“Ragtime,” the feverish portrait of America in the early shape-changing decades of the 20th century, may very well be the most underrated of all American musicals. Adapted from the landmark 1975 novel by E.L Doctorow — with an altogether ravishing and impassioned score by Lynn Ahrens and Stephen Flaherty, and a book by Terrence McNally — it captures so many aspects of this country’s history and character, and so much of our multi-faceted musical fabric, and laces them together with such beauty and brilliance, that along the way you have to catch your breath.
When: Through July 16
Where: Griffin Theatre atThe Den Theatre, 1333 N. Milwaukee
Run time: 2 hours and 50 minutes, with one intermission
As heretical as this might sound, I’d easily put “Ragtime,” with its convulsive, nation-forging themes and volcanic rhythmic shifts, right alongside (or even ahead of) “Hamilton,” on any list of finest theatrical portraits of this country. And should you need definitive evidence of why, just head to the Griffin Theatre production that opened Sunday, in which director Scott Weinstein (among the most gifted musical theater directors now at work here) has staged what may well be the finest version of the show ever mounted — the original 1998 Broadway production included. Hyperbole? Not at all.
Set between 1906 and the outbreak of World War I in 1914, “Ragtime” captures several seismic shifts transforming the United States at the time: The massive migration of Eastern Europeans to our shores, the start of the Great Migration of African-Americans to the north, the implementation of the assembly line, the push for women’s suffrage.
It all begins in New Rochelle, the prosperous, relatively tranquil white town north of New York City, where Father (Scott Allen Luke) and Mother (graceful, golden-voiced Laura McClain), live with their young son (Ben Miller), Mother’s restless Younger Brother (Matt Edmonds), and Grandfather (Larry Baldacci), with African-American domestic help commuting to work. The family’s fortune comes from the manufacture of fireworks and other “patriotic” items, and it allows Father to head out on expeditions to the North Pole and elsewhere while Mother helms the home front.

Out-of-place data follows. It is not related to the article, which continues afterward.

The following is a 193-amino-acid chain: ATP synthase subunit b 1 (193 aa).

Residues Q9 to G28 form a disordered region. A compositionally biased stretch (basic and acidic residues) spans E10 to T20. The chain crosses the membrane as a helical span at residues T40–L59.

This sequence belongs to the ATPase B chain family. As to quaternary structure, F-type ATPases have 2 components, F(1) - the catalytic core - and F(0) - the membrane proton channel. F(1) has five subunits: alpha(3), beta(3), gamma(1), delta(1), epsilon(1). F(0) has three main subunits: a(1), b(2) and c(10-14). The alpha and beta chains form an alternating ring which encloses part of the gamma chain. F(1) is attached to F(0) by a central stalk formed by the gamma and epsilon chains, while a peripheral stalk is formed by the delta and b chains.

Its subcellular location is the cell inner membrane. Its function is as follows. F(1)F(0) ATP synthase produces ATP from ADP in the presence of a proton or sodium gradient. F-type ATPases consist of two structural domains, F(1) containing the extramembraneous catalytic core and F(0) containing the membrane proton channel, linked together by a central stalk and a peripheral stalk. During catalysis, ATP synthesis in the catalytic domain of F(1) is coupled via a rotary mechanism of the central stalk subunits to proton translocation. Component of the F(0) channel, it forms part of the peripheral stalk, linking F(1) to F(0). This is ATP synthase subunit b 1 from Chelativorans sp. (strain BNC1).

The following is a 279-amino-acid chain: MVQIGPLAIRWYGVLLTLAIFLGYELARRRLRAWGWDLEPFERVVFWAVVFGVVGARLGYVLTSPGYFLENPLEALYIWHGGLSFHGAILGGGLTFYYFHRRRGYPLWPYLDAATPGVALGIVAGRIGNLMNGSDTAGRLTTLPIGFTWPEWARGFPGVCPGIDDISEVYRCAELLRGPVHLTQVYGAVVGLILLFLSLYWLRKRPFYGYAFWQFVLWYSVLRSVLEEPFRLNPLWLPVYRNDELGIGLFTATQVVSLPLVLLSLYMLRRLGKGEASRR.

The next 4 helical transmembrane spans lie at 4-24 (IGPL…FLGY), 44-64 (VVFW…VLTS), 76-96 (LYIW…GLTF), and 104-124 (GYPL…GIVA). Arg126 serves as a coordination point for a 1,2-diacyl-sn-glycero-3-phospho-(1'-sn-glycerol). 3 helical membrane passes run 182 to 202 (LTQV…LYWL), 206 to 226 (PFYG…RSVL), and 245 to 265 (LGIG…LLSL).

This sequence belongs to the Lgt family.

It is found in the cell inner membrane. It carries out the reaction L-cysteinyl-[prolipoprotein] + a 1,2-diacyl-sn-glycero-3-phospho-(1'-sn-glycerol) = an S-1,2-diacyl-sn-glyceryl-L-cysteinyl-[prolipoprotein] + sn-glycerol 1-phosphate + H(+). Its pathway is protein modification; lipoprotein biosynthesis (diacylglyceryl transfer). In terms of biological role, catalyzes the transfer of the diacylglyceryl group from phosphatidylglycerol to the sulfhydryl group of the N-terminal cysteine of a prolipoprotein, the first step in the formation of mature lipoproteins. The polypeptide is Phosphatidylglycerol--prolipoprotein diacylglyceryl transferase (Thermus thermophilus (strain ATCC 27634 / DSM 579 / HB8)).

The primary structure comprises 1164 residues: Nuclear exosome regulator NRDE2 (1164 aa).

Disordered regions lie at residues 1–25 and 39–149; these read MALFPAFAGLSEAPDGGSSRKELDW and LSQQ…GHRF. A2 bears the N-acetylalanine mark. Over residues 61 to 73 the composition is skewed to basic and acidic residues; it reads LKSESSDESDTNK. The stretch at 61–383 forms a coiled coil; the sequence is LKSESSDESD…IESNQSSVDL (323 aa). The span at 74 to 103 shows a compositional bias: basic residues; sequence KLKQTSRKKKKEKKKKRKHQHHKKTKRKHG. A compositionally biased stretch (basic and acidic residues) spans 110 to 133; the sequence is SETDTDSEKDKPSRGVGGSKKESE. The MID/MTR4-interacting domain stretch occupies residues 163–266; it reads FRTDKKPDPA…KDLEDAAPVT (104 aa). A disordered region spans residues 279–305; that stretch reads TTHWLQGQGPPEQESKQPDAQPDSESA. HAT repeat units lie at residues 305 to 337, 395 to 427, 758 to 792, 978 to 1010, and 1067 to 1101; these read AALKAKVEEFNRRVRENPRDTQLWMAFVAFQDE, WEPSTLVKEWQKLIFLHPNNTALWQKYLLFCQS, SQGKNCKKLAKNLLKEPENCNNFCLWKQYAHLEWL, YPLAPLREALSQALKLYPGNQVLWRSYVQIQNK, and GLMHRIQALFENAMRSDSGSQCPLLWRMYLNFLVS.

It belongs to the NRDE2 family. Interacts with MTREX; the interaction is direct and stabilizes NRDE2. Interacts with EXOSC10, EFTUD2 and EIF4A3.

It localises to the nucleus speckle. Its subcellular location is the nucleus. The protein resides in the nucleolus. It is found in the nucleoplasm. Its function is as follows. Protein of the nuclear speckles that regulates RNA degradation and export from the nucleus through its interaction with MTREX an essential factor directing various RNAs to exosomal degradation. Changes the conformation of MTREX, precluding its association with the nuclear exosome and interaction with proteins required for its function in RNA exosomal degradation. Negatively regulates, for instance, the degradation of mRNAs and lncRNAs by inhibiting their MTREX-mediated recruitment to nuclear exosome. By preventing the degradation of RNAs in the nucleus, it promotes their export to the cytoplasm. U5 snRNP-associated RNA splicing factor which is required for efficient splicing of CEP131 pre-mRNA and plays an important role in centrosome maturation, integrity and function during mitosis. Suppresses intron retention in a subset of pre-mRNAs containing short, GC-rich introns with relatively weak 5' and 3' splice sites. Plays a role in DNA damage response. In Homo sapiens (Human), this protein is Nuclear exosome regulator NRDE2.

Everyone’s life is radically changed when Father is away, and Mother, in a life-altering decision, chooses to take in the African-American newborn abandoned in her garden, as well as the child’s mother, Sarah (Katherine Thomas, whose beautifully expressive face and honeyed voice mix for natural star power). Sarah’s lover is the alluring ragtime pianist Coalhouse Walker Jr. (Denzel Tsopnang, an easily charismatic actor-singer-dancer whose elegant bearing speaks volumes). Coalhouse left her before knowing he was to be a father, comes to win her back, and then loses her in an act of violence that goes a long way toward undoing him.
Meanwhile, just as Father heads off to the North Pole, a ship full of immigrants sails into New York Harbor, and among these “homeless, tempest-tost” masses are Tateh, the widowed, Latvian-Jewish paper artist (Jason Richards, in a uniquely galvanic, tragicomic turn that lights up the stage as he goes from penniless laborer to innovative moviemaker), and his daughter, The Little Girl (Autumn Hlava).
Meanwhile, socialist activist Emma Goldman (a searing turn by Neala Barron) is rallying the oppressed masses in her own fiery fashion. Booker T. Washington (fine work by Frederick Harris), the educator and orator born into slavery, who led Tuskegee Institute and was a fervent supporter of education and entrepreneurship as the key to self-improvement, rails against violence as an agent for change. And providing various forms of popular entertainment are Evelyn Nesbit (the drolly engaging Caitlin Collins), the scandal-generating vaudeville beauty dubbed the “Girl on a Swing,” and master illusionist Harry Houdini (Joe Capstick).
Together they embark on an epic journey in the quest for justice, respect, acceptance, success and love, with one stunning radical act of terrorism drawing the story to a tragic climax. And from the altogether breathtaking opening number that echoes the musical’s title, the show moves through three dozen ravishing, exquisitely rendered songs that capture the “new” sound of ragtime, along with other popular music of the period, hymns, and Broadway ballads and anthems, all played in Matt Deitchman’s newly-orchestrated score performed by a trio of superb onstage musicians. From time to time the multi-talented cast of 20 (which also includes Marcellus Burt, Danielle Davis, Courtney Jones, Arielle Leverett, Alanna Lovely, Juwon Tyrel Perry, Jonathan Schwart, and Blace McGraw, a tiny five-year-old who will steal your heart in a single instant), also picks up everything from a violin and banjo to a flute and drum.
Weinstein, in collaboration with the sensational choreographer William Carlos Angulo, finds countless ways to animate designer William Boles’ ingenious set, with its curving central platform, smoky arched window and multiple ramps, all expertly lit by Alex Ridgers and embellished by Rachel Sypniewski’s Broadway quality costumes.
Throughout this production, there is a powerful (but authentic) echo of the current call to “make America great again.” It rings out in ways that suggest our time is still struggling to catch up with “Ragtime.”